London, Oct 31 : If you want to quit smoking, read on. Researchers have found that living near green spaces or neighbourhoods was linked to lower rates of smoking and higher chances of quitting.
The study, published in the journal 'Social Science and Medicine', demonstrated that access to neighbourhood green space is linked to lower rates of smoking.
"This study is the first to investigate the association between neighbourhood green space and smoking behaviours in England," said study author Leanne Martin from the University of Plymouth in the UK.
"Its findings support the need to protect and invest in natural resources -- in both urban and more rural communities -- in order to maximise the public health benefits they may afford," Martin added.
For the findings, the research team examined the responses of more than 8,000 adults to questions about their health, where they lived and various other lifestyle factors.
Of the survey's respondents, just under one fifth (19 per cent) described themselves as current smokers while almost half (45 per cent) said they had regularly smoked at some point during their lives.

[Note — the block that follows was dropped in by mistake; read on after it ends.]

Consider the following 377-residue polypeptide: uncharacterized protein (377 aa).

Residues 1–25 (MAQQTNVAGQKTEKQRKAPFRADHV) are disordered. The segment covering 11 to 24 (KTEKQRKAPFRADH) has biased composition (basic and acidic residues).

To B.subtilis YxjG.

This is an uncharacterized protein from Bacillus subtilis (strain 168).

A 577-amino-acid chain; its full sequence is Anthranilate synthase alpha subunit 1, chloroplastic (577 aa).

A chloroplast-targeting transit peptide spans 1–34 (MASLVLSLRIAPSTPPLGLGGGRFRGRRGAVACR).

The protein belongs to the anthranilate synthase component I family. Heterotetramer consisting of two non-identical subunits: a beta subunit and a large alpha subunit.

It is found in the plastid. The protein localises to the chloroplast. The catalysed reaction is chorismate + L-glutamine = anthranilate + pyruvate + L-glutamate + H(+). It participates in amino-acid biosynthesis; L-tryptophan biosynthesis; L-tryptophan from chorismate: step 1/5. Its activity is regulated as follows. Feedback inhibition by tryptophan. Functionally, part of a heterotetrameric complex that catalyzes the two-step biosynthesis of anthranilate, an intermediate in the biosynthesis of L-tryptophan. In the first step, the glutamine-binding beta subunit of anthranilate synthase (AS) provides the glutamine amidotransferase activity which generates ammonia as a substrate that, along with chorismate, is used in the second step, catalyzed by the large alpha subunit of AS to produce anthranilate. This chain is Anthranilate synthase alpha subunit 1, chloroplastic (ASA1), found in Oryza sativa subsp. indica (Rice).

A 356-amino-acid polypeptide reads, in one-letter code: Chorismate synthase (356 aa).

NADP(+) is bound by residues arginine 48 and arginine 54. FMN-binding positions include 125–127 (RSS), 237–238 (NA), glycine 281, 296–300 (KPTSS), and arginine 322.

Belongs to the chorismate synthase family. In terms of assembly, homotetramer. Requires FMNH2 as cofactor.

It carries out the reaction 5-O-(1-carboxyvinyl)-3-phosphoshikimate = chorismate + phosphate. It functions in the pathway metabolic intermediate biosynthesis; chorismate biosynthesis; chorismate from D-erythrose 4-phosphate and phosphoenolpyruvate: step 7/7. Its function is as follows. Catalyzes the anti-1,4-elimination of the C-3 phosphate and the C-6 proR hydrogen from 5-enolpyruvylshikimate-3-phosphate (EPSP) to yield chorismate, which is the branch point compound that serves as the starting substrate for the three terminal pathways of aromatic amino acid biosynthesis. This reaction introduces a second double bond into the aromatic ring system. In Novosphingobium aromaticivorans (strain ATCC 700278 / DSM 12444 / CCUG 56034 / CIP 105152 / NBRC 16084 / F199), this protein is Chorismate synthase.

However, even after taking into account other factors known to influence smoking, people living in areas with a high proportion of green space were 20 per cent less likely to be current smokers than those in less green areas.
In addition, among the people who had smoked at some point during their lives, those living in greener neighbourhoods were up to 12 per cent more likely to have successfully quit smoking.
The authors suggest that improving access to green space may constitute an overlooked public health strategy for reducing smoking prevalence, especially given that smoking uptake and cessation are affected by stress.
Previous studies by the same team have shown that being able to see green spaces from your home is associated with reduced cravings for alcohol, cigarettes and unhealthy foods.
They have also demonstrated that individuals who visit natural spaces weekly, and feel psychologically connected to them, report better physical and mental wellbeing.
"If our findings are substantiated by further work, nature-based interventions could be prescribed to assist individuals attempting to give up smoking," the study authors wrote.